Location: Pest Management and Biocontrol ResearchTitle: Diapause response of the boll weevil (Coleoptera: Curculionidae) to selected diets
Submitted to: Journal of Entomological Science
Publication Type: Peer Reviewed Journal
Publication Acceptance Date: 7/3/2018
Publication Date: 2/6/2019
Citation: Spurgeon, D.W., Suh, C.P., Esquivel, J.F. 2019. Diapause response of the boll weevil (Coleoptera: Curculionidae) to selected diets. Journal of Entomological Science. 54(1):61-78. https://doi.org/10.18474/JES18-49.
Interpretive Summary: The boll weevil was once the dominant pest of cotton in the United States. Although eradication efforts have dramatically reduced the range of this pest in the U.S., intractable populations remain in southern Texas and northern Mexico that are a threat to adjoining production regions. A key to eliminating these weevil populations may lie in better understanding of the adult dormancy that permits survival through the non-cotton season. ARS scientists at Maricopa, AZ and College Station, TX demonstrated the adult dormancy became increasingly prevalent when the food source reflected increased cotton plant maturity. Whereas daylength was previously thought to control the dormancy, these results relate incidence of the dormancy to crop maturity, which is consistent with accounts of boll weevil population dynamics under field conditions. These findings provide new insights into the dormancy and resulting overwintering ability of weevils in the subtropics, and provide information key to development of new eradication strategies in those production regions.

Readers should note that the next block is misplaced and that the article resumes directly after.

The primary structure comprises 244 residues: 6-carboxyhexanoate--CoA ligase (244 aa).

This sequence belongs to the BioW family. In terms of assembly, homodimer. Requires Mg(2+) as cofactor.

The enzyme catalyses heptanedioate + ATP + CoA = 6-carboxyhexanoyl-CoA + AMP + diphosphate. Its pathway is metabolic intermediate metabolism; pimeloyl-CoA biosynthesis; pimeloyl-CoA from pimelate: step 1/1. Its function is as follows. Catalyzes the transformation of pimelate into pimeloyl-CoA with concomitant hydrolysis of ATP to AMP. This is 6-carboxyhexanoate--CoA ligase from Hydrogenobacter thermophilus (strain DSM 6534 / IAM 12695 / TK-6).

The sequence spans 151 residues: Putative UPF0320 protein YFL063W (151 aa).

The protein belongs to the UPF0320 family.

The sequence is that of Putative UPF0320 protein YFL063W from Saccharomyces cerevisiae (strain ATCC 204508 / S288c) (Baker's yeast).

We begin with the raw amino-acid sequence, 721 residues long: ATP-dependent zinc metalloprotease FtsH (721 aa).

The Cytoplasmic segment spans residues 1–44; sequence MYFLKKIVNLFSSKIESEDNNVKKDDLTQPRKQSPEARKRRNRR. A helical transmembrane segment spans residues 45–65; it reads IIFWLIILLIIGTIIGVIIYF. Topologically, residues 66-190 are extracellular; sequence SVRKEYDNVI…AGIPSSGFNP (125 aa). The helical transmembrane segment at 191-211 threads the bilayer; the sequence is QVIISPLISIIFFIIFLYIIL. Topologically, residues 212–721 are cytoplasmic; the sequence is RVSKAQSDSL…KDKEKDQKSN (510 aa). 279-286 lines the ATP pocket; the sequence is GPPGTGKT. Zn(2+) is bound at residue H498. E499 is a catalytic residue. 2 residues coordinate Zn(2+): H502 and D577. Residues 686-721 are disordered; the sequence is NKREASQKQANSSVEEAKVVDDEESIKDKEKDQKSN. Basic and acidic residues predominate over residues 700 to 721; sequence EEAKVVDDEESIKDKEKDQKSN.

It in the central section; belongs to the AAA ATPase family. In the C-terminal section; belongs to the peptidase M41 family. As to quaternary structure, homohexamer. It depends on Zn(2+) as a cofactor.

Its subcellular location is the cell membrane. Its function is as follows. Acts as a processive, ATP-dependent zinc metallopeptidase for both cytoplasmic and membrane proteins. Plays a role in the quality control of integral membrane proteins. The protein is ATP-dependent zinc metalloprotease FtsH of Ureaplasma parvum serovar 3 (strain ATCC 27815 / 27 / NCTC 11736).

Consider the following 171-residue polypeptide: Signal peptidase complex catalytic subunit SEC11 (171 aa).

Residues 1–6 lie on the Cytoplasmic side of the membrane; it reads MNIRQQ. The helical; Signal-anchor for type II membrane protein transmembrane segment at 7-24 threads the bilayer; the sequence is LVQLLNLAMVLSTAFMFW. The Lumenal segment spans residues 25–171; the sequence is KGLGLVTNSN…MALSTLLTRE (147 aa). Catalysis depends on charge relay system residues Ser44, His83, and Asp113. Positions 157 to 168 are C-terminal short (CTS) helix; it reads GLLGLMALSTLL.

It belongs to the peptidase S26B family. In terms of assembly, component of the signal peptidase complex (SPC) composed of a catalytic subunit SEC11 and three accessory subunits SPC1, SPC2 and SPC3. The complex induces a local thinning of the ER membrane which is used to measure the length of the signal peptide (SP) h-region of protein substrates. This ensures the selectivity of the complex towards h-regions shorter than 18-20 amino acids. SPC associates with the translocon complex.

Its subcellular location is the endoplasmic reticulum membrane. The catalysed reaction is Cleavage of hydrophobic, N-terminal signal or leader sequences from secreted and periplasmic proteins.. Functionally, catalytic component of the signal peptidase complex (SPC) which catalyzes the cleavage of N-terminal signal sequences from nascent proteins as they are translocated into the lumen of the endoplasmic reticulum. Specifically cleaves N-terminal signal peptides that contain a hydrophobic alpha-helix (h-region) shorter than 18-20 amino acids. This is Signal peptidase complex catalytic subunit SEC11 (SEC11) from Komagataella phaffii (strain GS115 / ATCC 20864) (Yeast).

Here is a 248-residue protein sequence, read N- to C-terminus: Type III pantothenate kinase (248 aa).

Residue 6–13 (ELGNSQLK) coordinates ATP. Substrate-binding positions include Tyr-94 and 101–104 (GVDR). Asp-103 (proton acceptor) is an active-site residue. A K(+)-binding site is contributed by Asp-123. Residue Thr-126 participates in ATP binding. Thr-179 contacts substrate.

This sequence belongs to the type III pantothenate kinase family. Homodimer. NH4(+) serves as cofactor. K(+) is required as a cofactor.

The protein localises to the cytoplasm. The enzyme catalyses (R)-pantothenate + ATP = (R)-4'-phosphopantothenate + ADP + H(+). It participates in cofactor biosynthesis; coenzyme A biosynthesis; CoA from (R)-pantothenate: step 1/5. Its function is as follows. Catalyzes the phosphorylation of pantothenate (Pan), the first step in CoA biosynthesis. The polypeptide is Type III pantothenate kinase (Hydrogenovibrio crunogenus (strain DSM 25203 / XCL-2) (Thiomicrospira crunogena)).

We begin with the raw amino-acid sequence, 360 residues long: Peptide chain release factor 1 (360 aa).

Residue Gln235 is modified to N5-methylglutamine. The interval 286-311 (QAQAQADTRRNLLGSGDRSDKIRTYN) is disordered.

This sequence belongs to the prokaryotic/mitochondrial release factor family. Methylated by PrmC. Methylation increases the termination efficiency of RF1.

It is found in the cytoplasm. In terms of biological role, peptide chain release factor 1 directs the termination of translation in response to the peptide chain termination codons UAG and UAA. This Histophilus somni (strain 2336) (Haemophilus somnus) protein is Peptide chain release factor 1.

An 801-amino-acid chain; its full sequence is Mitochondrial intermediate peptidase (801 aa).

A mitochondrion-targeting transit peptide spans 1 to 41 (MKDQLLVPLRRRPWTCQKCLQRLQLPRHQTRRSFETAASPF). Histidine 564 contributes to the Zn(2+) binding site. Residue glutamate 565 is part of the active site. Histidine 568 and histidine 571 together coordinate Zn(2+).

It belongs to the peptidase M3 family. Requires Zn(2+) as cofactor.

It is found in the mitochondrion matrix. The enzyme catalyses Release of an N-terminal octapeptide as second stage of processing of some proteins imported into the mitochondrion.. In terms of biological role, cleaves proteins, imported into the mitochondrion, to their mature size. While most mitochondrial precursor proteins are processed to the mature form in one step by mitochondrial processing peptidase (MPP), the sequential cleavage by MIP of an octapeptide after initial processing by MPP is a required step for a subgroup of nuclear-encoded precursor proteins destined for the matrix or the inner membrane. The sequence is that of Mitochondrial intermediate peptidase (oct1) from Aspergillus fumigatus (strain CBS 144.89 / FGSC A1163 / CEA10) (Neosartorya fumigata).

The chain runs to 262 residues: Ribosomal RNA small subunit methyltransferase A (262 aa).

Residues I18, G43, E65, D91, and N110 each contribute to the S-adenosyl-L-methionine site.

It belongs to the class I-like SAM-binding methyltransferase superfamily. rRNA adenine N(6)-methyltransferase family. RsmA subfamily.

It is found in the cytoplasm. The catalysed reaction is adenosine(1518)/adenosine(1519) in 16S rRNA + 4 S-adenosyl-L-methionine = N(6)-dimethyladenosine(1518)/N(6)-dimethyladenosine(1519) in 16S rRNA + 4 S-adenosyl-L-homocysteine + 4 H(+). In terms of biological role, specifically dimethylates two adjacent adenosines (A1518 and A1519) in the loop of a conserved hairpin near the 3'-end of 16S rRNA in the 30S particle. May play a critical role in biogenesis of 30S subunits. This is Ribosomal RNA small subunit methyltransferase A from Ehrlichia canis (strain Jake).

Technical Abstract: The boll weevil, Anthonomus grandis grandis Boheman, once the dominant pest of cotton (Gossypium spp.) in the United States, is now the most serious cotton pest in South American production regions. Despite eradication efforts in the U.S., intractable populations remain in southern Texas and northern Mexico, and these strongholds represent a threat to adjoining regions. A key to eliminating this pest from the subtropical U.S. may lie in better understanding mechanisms facilitating survival through the non-cotton season. We examined the diapause response to feeding regimes that evaluated the influences of square size, boll size, and food replacement intervals, under photoperiod (13:11, L:D h) and temperature conditions (constant 29.4 degrees C) considered to inhibit diapause. Female weevils exhibited diapause characters earlier than did males on all diets, and physiological status was not reliably evaluated until adults were 9 d of age. When squares fed to groups of weevils were replaced thrice weekly, most weevils responded with symptoms of starvation instead of diapause. In other feeding regimes, incidence of diapause increased with increasingly developed of food items, which may reflect the weevil perception of host maturity. These results are consistent with accounts of seasonality of diapause and host utilization in the subtropics and tropics, as well as accounts of late-season weevil ecology in temperate regions prior to the widespread adoption of mechanized harvest and determinant cotton cultivars. These findings, combined with earlier demonstrations of extended host-free longevity and lack of a photoperiod response, identify food characteristics as a major determinant of boll weevil reproductive diapause.